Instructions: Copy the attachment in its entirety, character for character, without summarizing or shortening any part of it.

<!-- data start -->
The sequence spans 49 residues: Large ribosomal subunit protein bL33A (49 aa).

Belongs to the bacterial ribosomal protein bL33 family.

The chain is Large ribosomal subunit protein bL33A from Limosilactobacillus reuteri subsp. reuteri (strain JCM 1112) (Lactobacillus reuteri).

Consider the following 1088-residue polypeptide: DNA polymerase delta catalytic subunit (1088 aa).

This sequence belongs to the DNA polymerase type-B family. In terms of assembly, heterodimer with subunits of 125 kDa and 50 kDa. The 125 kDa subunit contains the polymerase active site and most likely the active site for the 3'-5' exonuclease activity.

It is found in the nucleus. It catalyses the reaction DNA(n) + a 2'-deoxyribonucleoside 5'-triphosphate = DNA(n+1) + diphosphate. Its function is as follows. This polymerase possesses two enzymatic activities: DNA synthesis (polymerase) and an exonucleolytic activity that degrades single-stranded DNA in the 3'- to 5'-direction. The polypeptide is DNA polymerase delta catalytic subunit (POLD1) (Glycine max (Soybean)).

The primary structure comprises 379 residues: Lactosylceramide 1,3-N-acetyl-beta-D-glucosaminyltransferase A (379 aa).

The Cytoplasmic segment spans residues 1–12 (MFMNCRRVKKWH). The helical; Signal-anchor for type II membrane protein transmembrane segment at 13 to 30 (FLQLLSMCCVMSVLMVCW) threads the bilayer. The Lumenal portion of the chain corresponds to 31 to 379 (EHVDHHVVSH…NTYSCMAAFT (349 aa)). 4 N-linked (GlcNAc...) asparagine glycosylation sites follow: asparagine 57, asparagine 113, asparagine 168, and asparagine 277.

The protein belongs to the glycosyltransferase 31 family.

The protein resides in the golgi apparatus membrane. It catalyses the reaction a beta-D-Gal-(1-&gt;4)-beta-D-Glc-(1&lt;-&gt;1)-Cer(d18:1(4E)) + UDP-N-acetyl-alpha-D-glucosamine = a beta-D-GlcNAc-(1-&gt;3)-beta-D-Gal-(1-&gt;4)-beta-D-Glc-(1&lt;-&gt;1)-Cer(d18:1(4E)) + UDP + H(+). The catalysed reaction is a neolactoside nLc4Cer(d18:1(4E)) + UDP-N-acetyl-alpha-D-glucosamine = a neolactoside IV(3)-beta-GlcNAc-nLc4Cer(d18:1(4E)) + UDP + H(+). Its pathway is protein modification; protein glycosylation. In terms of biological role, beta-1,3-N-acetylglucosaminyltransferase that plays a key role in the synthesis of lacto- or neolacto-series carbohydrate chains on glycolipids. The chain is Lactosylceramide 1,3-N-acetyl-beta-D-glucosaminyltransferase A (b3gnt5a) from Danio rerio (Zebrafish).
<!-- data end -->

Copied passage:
The sequence spans 49 residues: Large ribosomal subunit protein bL33A (49 aa).

Belongs to the bacterial ribosomal protein bL33 family.

The chain is Large ribosomal subunit protein bL33A from Limosilactobacillus reuteri subsp. reuteri (strain JCM 1112) (Lactobacillus reuteri).

Consider the following 1088-residue polypeptide: DNA polymerase delta catalytic subunit (1088 aa).

This sequence belongs to the DNA polymerase type-B family. In terms of assembly, heterodimer with subunits of 125 kDa and 50 kDa. The 125 kDa subunit contains the polymerase active site and most likely the active site for the 3'-5' exonuclease activity.

It is found in the nucleus. It catalyses the reaction DNA(n) + a 2'-deoxyribonucleoside 5'-triphosphate = DNA(n+1) + diphosphate. Its function is as follows. This polymerase possesses two enzymatic activities: DNA synthesis (polymerase) and an exonucleolytic activity that degrades single-stranded DNA in the 3'- to 5'-direction. The polypeptide is DNA polymerase delta catalytic subunit (POLD1) (Glycine max (Soybean)).

The primary structure comprises 379 residues: Lactosylceramide 1,3-N-acetyl-beta-D-glucosaminyltransferase A (379 aa).

The Cytoplasmic segment spans residues 1–12 (MFMNCRRVKKWH). The helical; Signal-anchor for type II membrane protein transmembrane segment at 13 to 30 (FLQLLSMCCVMSVLMVCW) threads the bilayer. The Lumenal portion of the chain corresponds to 31 to 379 (EHVDHHVVSH…NTYSCMAAFT (349 aa)). 4 N-linked (GlcNAc...) asparagine glycosylation sites follow: asparagine 57, asparagine 113, asparagine 168, and asparagine 277.

The protein belongs to the glycosyltransferase 31 family.

The protein resides in the golgi apparatus membrane. It catalyses the reaction a beta-D-Gal-(1-&gt;4)-beta-D-Glc-(1&lt;-&gt;1)-Cer(d18:1(4E)) + UDP-N-acetyl-alpha-D-glucosamine = a beta-D-GlcNAc-(1-&gt;3)-beta-D-Gal-(1-&gt;4)-beta-D-Glc-(1&lt;-&gt;1)-Cer(d18:1(4E)) + UDP + H(+). The catalysed reaction is a neolactoside nLc4Cer(d18:1(4E)) + UDP-N-acetyl-alpha-D-glucosamine = a neolactoside IV(3)-beta-GlcNAc-nLc4Cer(d18:1(4E)) + UDP + H(+). Its pathway is protein modification; protein glycosylation. In terms of biological role, beta-1,3-N-acetylglucosaminyltransferase that plays a key role in the synthesis of lacto- or neolacto-series carbohydrate chains on glycolipids. The chain is Lactosylceramide 1,3-N-acetyl-beta-D-glucosaminyltransferase A (b3gnt5a) from Danio rerio (Zebrafish).